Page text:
If we consider coaching as non-directive, helping the people (performers) arrive at their own solutions, then mentoring is the other end of the scale. (Mentor was Greek. 8 V2

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He was the friend entrusted by Odysseus to teach his son, Telemachus, while Odysseus went off to the Trojan War; hence the name mentoring.)

Coaching

Mentoring

No subject knowledge necessary Asks questions Expert listener Potentially short term Potentially person and job specific

1.2.3

Need to be subject knowledgeable Gives solutions Expert in passing on knowledge More long term More job specific

Coaching models

John Whitmore has a super way of helping us make decisions in our approaches. He asks, “What‟s the difference between a puzzle (like a crossword) and a problem (such as „I want the next promotion‟)?” The answer is that a puzzle has one solution and a problem has many potential solutions. For the rest of this chapter we will concentrate on problem type coaching situations, where we take a non-directive approach. There are several coaching models to use in your coaching conversations. We will briefly have a look at three before we concentrate on one.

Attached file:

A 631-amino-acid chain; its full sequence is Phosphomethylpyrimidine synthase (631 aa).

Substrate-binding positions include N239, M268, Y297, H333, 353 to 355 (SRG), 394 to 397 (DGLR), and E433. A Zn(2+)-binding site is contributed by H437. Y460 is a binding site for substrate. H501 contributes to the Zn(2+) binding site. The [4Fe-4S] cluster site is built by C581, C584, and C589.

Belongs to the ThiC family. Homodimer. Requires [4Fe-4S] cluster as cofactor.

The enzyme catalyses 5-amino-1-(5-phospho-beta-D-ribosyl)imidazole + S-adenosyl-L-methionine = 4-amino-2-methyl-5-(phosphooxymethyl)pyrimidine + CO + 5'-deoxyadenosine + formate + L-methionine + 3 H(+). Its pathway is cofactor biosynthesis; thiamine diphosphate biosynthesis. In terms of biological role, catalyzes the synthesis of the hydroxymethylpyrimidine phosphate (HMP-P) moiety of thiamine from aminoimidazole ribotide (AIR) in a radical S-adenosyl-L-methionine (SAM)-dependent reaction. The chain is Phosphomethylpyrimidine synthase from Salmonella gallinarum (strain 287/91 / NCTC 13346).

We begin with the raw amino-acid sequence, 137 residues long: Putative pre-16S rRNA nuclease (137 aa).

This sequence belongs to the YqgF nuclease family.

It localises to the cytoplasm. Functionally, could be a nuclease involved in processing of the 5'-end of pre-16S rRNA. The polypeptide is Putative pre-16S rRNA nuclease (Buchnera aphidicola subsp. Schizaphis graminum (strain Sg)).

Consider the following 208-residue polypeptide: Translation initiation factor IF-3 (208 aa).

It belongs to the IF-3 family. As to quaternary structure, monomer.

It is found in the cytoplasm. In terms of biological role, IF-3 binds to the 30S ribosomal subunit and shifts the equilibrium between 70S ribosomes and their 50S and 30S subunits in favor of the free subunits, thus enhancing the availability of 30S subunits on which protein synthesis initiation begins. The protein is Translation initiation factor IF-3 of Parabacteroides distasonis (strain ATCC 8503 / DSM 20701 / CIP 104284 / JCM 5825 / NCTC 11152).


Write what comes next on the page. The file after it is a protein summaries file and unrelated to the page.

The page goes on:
1.2.4

COACH

This non-directive model was created by Dr Keith E Webb. In it he refers to the coach and player. The philosophy is, as you would expect, about unlocking people‟s potential through purposeful conversations.

Connect

How have you been?

Outcome

What results would you like to take away from our meeting today? Tell me about the situation

Awareness Course Highlights 1.2.5

What options do you have? What was particularly helpful?

COACH

This alternative COACH model was created by David Brumpton. In it he refers to the coach and player. This model emphasises the emotional state as well as the behaviour of the coach. It also covers a process for use over a longer period rather than a model for a single conversation. Here is a summary: